ENVIRONMENTAL FACTORS INFLUENCING GIRL-CHILD ACCESS TO QUALITY PRIMARY EDUCATION IN IJARA DISTRICT, NORTH-EASTERN KENYA
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Despite various efforts by the government and development partners in ensuring Education for
All in Kenya, the participation of girls in education in Ijara District has been of great concern.
According to Global Monitoring Report 2010, it is estimated 70 percent of school age girls in the
vast North Eastern Province are not attending school and many of them dropping out before
completion. The purpose of this study was to investigate the causes of low enrolment of girls in
primary schools in Ijara District. The study looked at the situation of girls’ primary education in
the district considering the primary school enrolments in the district. It looked at the programmes
by the government such as Free Primary Education, School Feeding Programme, mobile schools
and boarding schools and their effectiveness in promoting girl-child education. The research
employed a mixed methods approach to gather data using semi-structured interviews designed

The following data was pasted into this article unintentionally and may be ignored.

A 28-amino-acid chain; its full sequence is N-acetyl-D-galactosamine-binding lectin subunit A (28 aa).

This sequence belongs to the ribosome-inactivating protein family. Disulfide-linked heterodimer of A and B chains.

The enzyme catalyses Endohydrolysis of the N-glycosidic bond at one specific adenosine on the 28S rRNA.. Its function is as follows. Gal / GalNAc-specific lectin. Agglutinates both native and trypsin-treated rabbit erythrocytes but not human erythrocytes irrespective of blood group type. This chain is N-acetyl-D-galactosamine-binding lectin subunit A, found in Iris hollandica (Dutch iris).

for parents, questionnaires for teachers and education officials and Focus Group Discussions
(FGDs) for NGOs officials. The data collection tools were designed to find out the challenges,
community perceptions on girls education, preference and education policies concerning girls’
education from the purposively selected participants. The study revealed that there is continued
under participation of girls in education despite policies and programmes aimed at expanding
education opportunities for all children especially girls in the region. The respondents cited
poverty, ignorance and illiteracy, retrogressive cultural practices like early marriage and FGM,
wrong perceptions and attitudes towards girls’ education, girls’ unfriendly schools and lack of
well equipped girls’ boarding schools as factors responsible for low enrolment of girls in primary
schools in the district. Towards the end, realistic recommendations were suggested aimed at
promoting girl-child education. The study recommendations were as follows; educating parents
on the importance of educating girls, involving nomadic pastoralists at the grassroots level in all
educational planning and implementation, establishing well equipped girls boarding schools
which are girls friendly, recruiting well qualified and trained mobile schools teachers, increasing
household income earnings through restocking, promoting livestock marketing and providing
grazing ranges close to learning institutions to minimize movement of people and livestock.